74 THE CLASS STRUGGLE cohesive power of the autocratic forces was eliminated from the social structure of Russia. This very thing would likely happen in any other country in which the fetish of government authority would be destroyed in one way or another. In view of this fact, the peace negotiations became a necessity, already as a Russian matter alone, The international of labor is forever indebted to the Russian socialist statesmen, because they utilized this national necessity so as to try to safeguard the vital interests of international labor, even to the point of almost breaking with the masses who wanted peace and peace at any price. No greater mistake can be made in regard to Russia than the presumption that the paciﬁst leaders compelled the masses to accept a peace which they did not want. The real situation is the very opposite of this presumption.
At this point it should. be understood that there certainly existed a certain amount of difference between the tactics of Lenine and Trotzzky. Lenine, a cool, calculating exponent of economic determinism, altogether devoid of any sentimental considerations, fully understood the above mentioned situation and took the propagation of peace at any price as a matter of prosaic necessity, well understanding that any particular peace terms at this moment did not count much as the abolishment of the battle fronts between Russia and Germany was the ﬁrst preliminary for the success oi the Revolution in Russia and in Germany, and only such a revolution would rewrite any peace terms made at this moment. Lenine also had no faith in the possibility of a revolution in Germany during the war, and he forsaw the inevitableness of more harsh terms and ruthless invasion of Russia by Germany if the Hoffmann peace terms were not accepted. Trotzky, on the other hand, although he, too, understood the above mentioned situation in general, laid more stress, led by his more imaginative and temperamental nature, upon sentimental considerations of the honor of the socialist movement. He also always has been inclined to exaggerate the revolutionary THE FUTURE OF THE RUSSIAN REVOLUTION 175 readiness for action in Germany and the possibility of creating there a revolutionary sentiment by more or less abstract and sentimental presentation of the danger facing the international labor movement through the Hoﬂmann plans.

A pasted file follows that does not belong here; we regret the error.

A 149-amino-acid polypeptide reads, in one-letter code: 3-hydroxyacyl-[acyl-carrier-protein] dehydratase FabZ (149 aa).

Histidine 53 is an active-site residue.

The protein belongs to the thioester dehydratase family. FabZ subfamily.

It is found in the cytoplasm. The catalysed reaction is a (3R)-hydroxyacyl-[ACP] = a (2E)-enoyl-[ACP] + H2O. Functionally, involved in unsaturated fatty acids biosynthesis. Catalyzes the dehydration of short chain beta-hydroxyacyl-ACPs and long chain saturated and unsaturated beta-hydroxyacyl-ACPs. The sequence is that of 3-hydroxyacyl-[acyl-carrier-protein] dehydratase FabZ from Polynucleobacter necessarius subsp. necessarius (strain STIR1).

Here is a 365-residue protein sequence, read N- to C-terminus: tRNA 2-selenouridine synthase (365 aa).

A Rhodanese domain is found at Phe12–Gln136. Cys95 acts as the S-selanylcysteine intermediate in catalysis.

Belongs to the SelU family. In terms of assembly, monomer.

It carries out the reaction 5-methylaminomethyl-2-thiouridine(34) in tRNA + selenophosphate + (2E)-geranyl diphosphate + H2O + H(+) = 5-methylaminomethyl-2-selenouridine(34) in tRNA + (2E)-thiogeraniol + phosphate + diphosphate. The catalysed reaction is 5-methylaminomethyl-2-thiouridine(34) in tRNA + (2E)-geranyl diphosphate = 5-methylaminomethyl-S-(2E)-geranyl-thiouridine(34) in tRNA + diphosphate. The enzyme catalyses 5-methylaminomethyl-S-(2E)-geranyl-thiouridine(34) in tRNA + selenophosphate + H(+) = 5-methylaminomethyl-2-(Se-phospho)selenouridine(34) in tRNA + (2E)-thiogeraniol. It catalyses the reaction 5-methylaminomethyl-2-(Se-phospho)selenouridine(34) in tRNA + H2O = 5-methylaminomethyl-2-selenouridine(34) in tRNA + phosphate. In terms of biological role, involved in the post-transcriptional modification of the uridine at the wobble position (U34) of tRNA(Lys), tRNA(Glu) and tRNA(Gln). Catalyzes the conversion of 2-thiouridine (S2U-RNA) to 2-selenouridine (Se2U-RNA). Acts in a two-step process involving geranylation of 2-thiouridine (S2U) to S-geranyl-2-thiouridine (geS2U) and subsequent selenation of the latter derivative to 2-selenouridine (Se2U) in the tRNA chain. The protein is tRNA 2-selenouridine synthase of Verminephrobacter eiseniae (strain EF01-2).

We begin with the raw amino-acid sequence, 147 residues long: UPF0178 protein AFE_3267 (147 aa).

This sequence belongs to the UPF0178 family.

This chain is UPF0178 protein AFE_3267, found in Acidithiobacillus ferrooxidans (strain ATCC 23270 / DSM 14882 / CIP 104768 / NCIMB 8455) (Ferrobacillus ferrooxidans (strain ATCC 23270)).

We can well presume that the somewhat dramatic performance of Trotzky at Brest Litovsk his refusing to sign a treaty with the German imperialists, yet proclaiming the war ended, and his parrying Hoﬂ mann cool suggestion that in such case the Germans would instantly take Reva. by saying that the working class of Germany never would allow him so to do probably would not have taken place if Lenine had been at Brest Litovsk in place of Trotzky. It is very likely that Lenine would have signed Hoﬁmann peace terms at least as readily as he signed the much more outrageous terms now presented by the German government.
Yet, on my part do not believe that either course would have resulted in anything much diﬁerent from the situation prevailing in Russia now. If there could have been a diﬁerence it might be said that the present situation has some distinct advantages in comparison with the one which might have been created if the Hoffmann peace treaty had been signed.
As will be seen from the following paragraph, the writer of these lines does not at all pessimistically regard the present situation in Russia. do not believe for a moment that Germany will be able to crush Russia or the Russian revolution.
And as appalling as the present situation looks it is not a very important matter whether the Germans just now are ﬁfty or a hundred miles more eastward or westward. The advantages of the present situation are that if the BrestLitovsk treaty had been signed it would have established a. somewhat undesirable modur wndi in Germany and Russia.
That situation would have been indeed of more actual advantage to Germany because she then would have been able more easily and peaceably to utilize the material resources of Russia. But now, in spite of the bombastic terms of the enforced peace treaty, Germany actually has to ﬁght for every ounce of bread which she will get from Russia. The greatest advan